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I am writing an application that wraps git calls. I need to be able to test it (using rspec), so I'm archiving a git repository and extracting it upon test execution.

However, this is becoming tedious because making a change to the test repository means repackaging everything. Also, I need to be able to remember exactly is contained in the git repository which makes it hard to use the test repository for multiple test files.

I am looking for something like fakefs where maybe I could something like the following:

before :all do
  @test_repo = FakeGit::init
  @test_repo.add(file)
  @test_repo.commit(file, "Some message") ===> returns "SHA_ID"
end

Then somewhere in my test code, I could do something like:

it "should point to a SHA_ID" do
  @test_repo.rev_parse("HEAD").should == "SHA_ID"
end
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Assuming you really do need to do this, wouldn't the simplest approach be to simply store a script which creates a test repo, rather than the test repo itself? –  Jefromi Feb 2 '11 at 6:38

1 Answer 1

up vote 5 down vote accepted

Does your application do anything beyond wrapping git calls? Does it employ any logic beyond invoking git that need to be tested? If it's simply a wrapper, then testing your application will amount to testing git itself, which is probably redundant.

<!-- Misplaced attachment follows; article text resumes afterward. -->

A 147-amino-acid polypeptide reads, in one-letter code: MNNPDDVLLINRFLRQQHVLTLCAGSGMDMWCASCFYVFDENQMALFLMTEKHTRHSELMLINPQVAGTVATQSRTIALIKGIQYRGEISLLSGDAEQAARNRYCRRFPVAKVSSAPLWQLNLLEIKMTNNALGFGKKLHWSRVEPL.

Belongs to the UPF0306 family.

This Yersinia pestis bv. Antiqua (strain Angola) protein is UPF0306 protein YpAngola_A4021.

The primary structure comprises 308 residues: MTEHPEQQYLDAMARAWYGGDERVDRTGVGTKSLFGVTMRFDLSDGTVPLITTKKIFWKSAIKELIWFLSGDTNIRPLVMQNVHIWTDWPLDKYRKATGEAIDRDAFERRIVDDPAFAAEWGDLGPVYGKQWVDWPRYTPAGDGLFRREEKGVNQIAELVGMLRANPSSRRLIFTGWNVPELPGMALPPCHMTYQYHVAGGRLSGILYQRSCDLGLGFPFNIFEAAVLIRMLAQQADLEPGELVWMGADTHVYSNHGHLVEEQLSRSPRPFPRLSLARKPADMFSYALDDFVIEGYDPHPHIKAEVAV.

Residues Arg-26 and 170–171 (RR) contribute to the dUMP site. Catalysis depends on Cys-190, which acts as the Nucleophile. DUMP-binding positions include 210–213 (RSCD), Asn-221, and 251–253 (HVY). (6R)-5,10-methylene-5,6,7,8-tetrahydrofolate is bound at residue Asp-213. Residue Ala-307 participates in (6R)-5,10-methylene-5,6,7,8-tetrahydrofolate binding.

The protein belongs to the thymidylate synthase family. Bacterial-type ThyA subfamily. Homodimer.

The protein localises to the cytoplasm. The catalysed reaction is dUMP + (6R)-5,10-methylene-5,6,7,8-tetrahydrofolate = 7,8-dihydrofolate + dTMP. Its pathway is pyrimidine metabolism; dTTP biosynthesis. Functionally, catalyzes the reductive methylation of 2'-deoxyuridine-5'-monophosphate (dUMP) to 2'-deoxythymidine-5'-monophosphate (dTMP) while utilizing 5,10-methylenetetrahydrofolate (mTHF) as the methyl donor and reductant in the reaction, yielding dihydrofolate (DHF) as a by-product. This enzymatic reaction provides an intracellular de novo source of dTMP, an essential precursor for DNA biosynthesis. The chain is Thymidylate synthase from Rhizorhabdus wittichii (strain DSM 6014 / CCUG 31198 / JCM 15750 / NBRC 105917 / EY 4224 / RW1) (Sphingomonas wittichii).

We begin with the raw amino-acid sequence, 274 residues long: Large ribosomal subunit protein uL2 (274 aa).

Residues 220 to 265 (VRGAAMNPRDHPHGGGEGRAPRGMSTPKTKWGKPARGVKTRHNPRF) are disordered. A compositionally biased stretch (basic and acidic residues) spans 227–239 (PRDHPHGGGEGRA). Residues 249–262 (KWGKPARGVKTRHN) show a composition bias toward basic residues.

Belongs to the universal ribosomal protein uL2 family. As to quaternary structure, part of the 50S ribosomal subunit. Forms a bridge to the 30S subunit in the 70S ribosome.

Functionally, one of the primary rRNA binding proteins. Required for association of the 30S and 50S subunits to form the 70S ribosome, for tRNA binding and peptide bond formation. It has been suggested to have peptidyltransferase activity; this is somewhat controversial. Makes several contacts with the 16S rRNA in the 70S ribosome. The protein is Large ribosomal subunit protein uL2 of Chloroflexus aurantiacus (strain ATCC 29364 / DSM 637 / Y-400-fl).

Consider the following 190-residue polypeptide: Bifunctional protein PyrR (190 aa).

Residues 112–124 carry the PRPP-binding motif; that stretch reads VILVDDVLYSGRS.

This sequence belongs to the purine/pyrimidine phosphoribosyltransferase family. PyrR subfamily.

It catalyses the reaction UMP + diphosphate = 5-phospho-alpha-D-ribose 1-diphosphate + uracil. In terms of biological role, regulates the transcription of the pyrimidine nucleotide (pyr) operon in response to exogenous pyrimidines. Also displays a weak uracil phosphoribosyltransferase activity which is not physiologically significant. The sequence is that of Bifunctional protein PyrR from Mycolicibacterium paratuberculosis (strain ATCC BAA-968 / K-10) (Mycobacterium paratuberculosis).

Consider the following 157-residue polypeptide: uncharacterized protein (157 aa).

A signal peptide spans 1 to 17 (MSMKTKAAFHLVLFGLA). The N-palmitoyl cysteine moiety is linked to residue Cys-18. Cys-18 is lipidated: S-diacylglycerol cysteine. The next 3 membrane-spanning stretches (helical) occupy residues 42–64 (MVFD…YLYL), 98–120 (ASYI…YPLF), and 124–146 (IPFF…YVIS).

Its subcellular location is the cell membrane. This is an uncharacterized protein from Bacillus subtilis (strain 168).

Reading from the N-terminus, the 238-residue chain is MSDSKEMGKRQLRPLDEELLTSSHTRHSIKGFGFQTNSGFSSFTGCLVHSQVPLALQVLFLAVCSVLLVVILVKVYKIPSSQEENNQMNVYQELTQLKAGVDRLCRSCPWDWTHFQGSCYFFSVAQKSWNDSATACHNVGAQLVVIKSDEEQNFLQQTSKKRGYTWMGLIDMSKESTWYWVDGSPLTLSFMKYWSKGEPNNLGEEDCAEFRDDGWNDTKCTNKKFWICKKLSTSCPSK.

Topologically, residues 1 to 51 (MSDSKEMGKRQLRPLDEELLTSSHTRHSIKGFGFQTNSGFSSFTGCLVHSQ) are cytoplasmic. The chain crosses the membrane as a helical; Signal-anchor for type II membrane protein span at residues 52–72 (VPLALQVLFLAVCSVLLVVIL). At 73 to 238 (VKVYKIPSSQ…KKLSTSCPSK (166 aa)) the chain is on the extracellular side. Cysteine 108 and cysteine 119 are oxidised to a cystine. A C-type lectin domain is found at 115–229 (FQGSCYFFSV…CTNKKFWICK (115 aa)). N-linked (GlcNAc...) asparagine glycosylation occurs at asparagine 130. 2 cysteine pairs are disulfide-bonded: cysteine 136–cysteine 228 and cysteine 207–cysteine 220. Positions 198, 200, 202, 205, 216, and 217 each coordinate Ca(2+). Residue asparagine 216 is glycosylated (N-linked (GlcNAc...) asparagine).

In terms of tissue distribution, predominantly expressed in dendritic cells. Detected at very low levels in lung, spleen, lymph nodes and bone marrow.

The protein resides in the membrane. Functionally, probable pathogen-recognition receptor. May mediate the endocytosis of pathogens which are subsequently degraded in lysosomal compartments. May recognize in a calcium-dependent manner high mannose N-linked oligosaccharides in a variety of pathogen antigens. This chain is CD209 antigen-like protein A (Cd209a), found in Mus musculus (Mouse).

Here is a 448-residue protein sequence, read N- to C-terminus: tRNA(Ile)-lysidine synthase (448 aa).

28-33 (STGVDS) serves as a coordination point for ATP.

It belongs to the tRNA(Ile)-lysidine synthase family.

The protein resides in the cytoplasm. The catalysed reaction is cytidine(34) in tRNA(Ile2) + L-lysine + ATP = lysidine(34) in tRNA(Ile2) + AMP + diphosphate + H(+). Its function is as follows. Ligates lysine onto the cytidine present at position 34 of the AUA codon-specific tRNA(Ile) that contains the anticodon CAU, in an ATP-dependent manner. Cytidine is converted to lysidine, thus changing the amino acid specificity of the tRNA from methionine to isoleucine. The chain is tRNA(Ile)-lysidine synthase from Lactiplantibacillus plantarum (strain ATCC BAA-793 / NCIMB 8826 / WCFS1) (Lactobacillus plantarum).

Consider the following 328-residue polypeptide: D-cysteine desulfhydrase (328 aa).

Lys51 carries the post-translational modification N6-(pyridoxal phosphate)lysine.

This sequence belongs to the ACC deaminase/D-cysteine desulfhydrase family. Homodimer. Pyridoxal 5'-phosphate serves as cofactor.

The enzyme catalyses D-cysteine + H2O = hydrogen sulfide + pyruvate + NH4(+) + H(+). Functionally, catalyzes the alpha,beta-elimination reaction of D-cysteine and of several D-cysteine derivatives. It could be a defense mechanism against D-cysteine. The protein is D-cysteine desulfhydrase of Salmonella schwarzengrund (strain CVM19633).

But if your application brings to the table things beyond simple git calls, you're better off creating a "git call" interface (or the closest ruby equivalent) that you mock in your tests. You would then be testing your application logic, all the way to when it has to touch actual git calls.

Look here for a concise account of the distinction between mocks and fakes. You seem to be trying to create a fake, or even use the real thing. I would recommend looking into mocking rather than faking/stubbing.

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